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  • Introduction
  • Shuangyi Li

The initial proposal for this special issue was largely inspired by the seminar series organized by the relatively newly established research group Komplitt: Forum for Comparative Literature (, at the Centre for Languages and Literature (SOL) of Lund University, Sweden. Colleagues from different language sections at the Centre came together with the aim to re-address the disciplinary raison d’être of Comparative Literature, particularly in the context of Swedish higher education. Very quickly, we realized that what truly unifies and complements our different expertise and areas of focus is the hermeneutic and transformative act of crosscultural reading and, indeed, misreading. What was repeatedly attested through the various literary examples discussed in those seminars is that reading comparatively and crossculturally can dramatically change our perception of each compared text, sometimes in utterly unexpected ways, giving us an enhanced understanding of the resistance, interference, manipulation, and transformation that intrinsically characterize world literary relations. Doing Comparative Literature is, therefore, much more than gathering a set of literary texts delimited by particular nationhood or languages; rather, it signals many ways of dealing with textual relations transnationally and across communities, histories, and languages, and, increasingly, of putting word in relation with other artistic or media forms.

Our followup intellectual endeavour, which motivates this special issue, is to challenge, expand, and reconfigure the established notion of reading literature as [End Page 399] a primarily ocular activity. Such an assumption persists partly because our relation to language nowadays is implicitly yet hegemonically defined through written, visual signs, which impose themselves even when we intend to talk about its sound. However, the eye has not always been the primary bodily gatherer of information throughout history, not even in the Western tradition, which has been routinely criticized as “ocularcentric.” For instance, R. Murray Schafer makes the following telling remark:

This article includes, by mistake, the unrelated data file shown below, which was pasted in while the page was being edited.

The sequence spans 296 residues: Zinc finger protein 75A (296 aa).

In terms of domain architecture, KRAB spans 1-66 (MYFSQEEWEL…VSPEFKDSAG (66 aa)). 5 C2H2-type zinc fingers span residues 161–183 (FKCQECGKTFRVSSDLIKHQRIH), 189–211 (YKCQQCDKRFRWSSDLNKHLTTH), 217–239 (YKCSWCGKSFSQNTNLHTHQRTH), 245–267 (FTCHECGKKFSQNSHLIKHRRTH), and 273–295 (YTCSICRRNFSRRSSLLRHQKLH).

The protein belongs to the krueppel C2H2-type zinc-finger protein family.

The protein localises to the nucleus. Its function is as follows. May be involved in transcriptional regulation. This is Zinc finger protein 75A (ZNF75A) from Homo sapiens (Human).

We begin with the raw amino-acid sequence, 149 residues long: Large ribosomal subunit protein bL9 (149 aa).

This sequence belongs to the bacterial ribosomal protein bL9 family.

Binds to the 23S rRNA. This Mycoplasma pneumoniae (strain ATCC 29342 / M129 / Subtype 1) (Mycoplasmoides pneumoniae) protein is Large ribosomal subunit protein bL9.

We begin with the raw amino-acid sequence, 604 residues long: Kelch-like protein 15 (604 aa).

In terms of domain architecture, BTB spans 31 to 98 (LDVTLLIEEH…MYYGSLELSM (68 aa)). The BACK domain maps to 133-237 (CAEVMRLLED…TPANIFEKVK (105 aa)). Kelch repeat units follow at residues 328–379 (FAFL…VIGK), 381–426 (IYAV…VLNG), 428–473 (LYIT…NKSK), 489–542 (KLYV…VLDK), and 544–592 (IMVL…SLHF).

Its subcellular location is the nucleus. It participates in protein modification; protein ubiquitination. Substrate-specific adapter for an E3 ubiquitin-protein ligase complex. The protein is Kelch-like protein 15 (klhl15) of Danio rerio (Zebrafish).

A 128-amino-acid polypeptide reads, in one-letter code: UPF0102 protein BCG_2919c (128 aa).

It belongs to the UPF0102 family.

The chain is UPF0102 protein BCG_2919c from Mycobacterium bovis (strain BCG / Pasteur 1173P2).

In the West the ear gave way to the eye as the most important gatherer of information about the time of the Renaissance, with the development of the printing press and perspective painting [....]

Before the days of writing, in the days of prophets and epics, the sense of hearing was more vital than the sense of sight. The word of God, the history of the tribe, and all other important information was heard, not seen. In parts of the world [such as rural Africa], the aural sense still tends to predominate.


In this respect, our special issue shares a key motivation in literary and sound studies to rebalance “ocularcentrism in conceptualizations of modernity.” As Anna Snaith summarizes, “Hearing is associated with interiority, subjectivity, affect, temporality, and passivity, whereas sight is harnessed to distance, reason, spatiality, and control. This sensory hierarchy binds vision to knowledge” (7). Yet, it is not our purpose here to set up any critical opposition between the ocular and the sonic; rather, we would like to explore the latter as an alternative, and, in many ways, a complementary mode and analogy of reading. In other words, attention to the physical qualities of sound, its mechanics of transmission, sound-inspired metaphors, and the processes of listening and hearing, can help us rethink and revitalize what we mean by reading and reading literature comparatively.

Three of the nine contributions in this special issue deal explicitly with physical sound in literature-that is, literary representations of sound-and the sound of literature-for instance, audiobooks. Sara Tanderup Linkis’s opening essay on born-audio narratives, texts written to be heard and conceived specifically for an auditory literary experience, tackles precisely the question of how we can qualify “listening to literature” as “reading.” Drawing on Jean-Luc Nancy’s À l’écoute (2002; translated in 2007 as Listening) and Lutz Koepnick’s formulation of “resonant reading,” Linkis advances the concept of “resonant listening,” which describes the quasi-synesthetic literary experience of carrying out “reading” in the real world of mobility, situatedness, and relatedness. In a similar vein, Karin Nykvist’s article on contemporary Scandinavian multilingual sound poetry highlights the metalanguage experience through vocal performances. In her case study of the Icelandic poet Eiríkur Örn Nor∂dahl, she not only inquires into the ontological properties of poetic language, but also exposes the ideological and...


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pp. 399-406
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